Presentation on theme: "Physical processes within Earth’s interior Topics 1.Seismology and Earth structure 2.Plate kinematics and geodesy 3.Gravity 4.Heat flow 5.Geomagnetism."— Presentation transcript:
Physical processes within Earth’s interior Topics 1.Seismology and Earth structure 2.Plate kinematics and geodesy 3.Gravity 4.Heat flow 5.Geomagnetism (Introduce the web-page, grading policies, etc.)
Reminder of waves: Wavelength, Frequency, f Period, T=1/f Velocity, V= f Seismic Rays and Snell's Law:
Wavefront When a sudden stress is applied (or released), the corresponding strain propagates out from the source in the form of waves. 2D waveforms are lines (surfaces in 3D) that connect points of equal travel times. Schematically illustrated wavefronts: Numerically simulated wavefronts:
Huygen’s principle This is a geometrical construction that tells us how wavefronts will move (but not why). It states: “Every point on a wavefront acts as a source of spherical secondary wavelets such that after some time dT the primary wavefront lies on the envelope defined by all the secondary wavelets. The radius of the secondary wavelets will be V dT, where V is the wave speed.
(Note: the principle is deficient in that it fails to account for the directionality of the wave propagation in time, i.e., it doesn't explain why the wavefront at time T + dT in the above figure is the upper rather than the lower envelope of the secondary wavelets. Why does an expanding spherical wave continue to expand outward from its source, rather than re- converging inward back toward the source?) There are different types of wavefronts
Body Waves: P-wave - P stands for ''Primary'' or ''Pressure'’. - Particles undergo coaxial volume change. - Similar to sound waves traveling through air. Animation courtesy of Dr. Dan Russell, Kettering University
Body Waves: S-wave - P stands for '’Secondary'' or '’Shear'’. - Particles undergo non-coaxial with no volume change. Animation courtesy of Dr. Dan Russell, Kettering University
Typical propagation velocities of various materials: P and S - velocities are a function of the rock density, , and it's elastic modulus, C: (why elasticity?)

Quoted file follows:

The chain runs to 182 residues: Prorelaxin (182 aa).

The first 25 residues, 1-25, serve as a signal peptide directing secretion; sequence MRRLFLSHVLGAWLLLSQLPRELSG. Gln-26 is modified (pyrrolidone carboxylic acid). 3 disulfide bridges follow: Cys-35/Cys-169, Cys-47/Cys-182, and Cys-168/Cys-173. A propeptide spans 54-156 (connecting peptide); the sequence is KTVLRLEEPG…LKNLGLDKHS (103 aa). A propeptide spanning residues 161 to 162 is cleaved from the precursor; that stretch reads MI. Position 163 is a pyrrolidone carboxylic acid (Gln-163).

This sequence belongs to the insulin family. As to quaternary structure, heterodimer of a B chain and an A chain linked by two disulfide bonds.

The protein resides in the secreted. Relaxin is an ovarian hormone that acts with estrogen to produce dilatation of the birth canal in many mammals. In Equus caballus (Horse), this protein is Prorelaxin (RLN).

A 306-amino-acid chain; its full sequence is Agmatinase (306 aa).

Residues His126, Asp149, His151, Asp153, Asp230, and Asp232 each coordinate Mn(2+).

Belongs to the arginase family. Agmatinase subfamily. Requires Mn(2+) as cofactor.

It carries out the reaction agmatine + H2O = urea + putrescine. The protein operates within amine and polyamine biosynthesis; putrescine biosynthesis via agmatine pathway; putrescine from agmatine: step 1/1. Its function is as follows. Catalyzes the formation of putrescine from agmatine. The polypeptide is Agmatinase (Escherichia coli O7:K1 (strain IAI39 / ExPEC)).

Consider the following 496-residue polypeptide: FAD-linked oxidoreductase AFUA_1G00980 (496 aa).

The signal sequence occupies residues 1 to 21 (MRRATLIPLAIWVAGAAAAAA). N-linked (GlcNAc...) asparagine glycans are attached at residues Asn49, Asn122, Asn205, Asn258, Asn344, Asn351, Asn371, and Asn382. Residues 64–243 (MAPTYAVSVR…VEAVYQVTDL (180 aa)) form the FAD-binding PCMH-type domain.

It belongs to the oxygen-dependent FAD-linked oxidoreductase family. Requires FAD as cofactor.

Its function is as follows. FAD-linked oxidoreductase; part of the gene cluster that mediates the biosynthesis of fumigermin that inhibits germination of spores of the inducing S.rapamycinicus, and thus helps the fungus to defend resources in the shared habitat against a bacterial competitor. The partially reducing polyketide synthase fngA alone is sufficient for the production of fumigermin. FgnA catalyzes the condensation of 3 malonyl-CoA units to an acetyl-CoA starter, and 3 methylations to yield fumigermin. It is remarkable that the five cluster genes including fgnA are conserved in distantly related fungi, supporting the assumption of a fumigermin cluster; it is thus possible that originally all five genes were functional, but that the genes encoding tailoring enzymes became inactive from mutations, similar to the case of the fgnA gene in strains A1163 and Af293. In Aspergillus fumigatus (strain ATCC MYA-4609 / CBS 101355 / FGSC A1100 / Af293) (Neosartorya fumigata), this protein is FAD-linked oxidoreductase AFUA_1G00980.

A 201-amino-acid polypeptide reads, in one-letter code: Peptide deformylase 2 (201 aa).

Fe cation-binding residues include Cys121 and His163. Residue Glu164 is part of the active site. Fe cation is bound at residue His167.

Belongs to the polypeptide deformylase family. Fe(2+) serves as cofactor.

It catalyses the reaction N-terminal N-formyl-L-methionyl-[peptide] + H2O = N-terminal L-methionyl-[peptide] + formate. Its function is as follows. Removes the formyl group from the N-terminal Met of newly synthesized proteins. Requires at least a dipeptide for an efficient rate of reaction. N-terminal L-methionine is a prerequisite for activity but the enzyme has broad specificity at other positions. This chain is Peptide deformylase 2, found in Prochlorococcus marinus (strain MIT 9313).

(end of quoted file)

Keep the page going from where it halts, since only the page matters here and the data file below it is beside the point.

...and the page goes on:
P-velocity: S-Velocity: V P >V S (since both bulk and shear modulus are positive). For liquids and gases =0, therefore V S =0, and V P is reduced. P and S velocities are reduced if the rock is fractured of porous. Given that: how does body waves vary with depth?
Preliminary Reference Earth Model (PREM): Seismic velocities of denser rocks are higher, since the elastic moduli K and are also dependent on density.
Surface waves: Reyleigh waves: Love: Surface wave velocities are slower than body wave velocities. Surface waves are more destructive. Animation courtesy of Dr. Dan Russell, Kettering University
A few seismograms: Local: Note that the amplitude of the surface waves is greater than that of the body waves.
Teleseismic Note that the P-wave is more visible in the vertical component. On the other hand, the S-wave is clearly more visible in the horizontal components.
Sesimic waves and seismic rays A wave front is a surface connecting all points of equal travel time from the source. Rays are normal to the wavefront, and they point in the direction of wave propagation. While the mathematical description of the wavefronts is rather complex, that of the rays is simple. For many applications it is convenient to consider rays rather than wavefronts.
Fermat’s principle and Snell’s law: According to Fermat’s principle, a wave propagating from point P to Q follows a path of minimum time. What path will take a ray from P to Q? P Q 11 22
The travel time from P to Q is: Since the wave speed in each layer is constant, the ray path is completely defined by the position of P, Q and the point where the ray crosses the interface. Since this is a path for which the travel- time is minimum: Note that:
Thus we get Snell’s law: P is called the ray parameter. Even in a multilayered or a highly heterogeneous medias, the ray parameter remains constant along the ray path
Snell’s law Just as in optics The angle of reflection equals the angle of incidence, and the angle of refraction is related through the velocity ratio: Seismic rays too obey Snell's law. But conversions from P to S and vice versa can also occur.
The incidence angle of the reflected and transmitted waves are controlled by an extended form of the Snell's law: Extended form of Snell’s law
Sesimic waves and seismic rays It is important to understand that the two approaches are not exactly equivalent. Consider a planar wavefront passing through a slow anomaly. Can this anomaly be detected by a seismic network located on the opposite side?
With increasing distance from the anomaly, the wavefronts undergo healing. This effect is often referred to as the Wavefront Healing.
On the other hand, according to the ray theory the travel time from point A to B is given by: where dS is the distance measured along the ray, and C is the seismic velocity. Thus, a ray traveling through a slow anomaly will arrive after a ray traveling through the rest of the medium.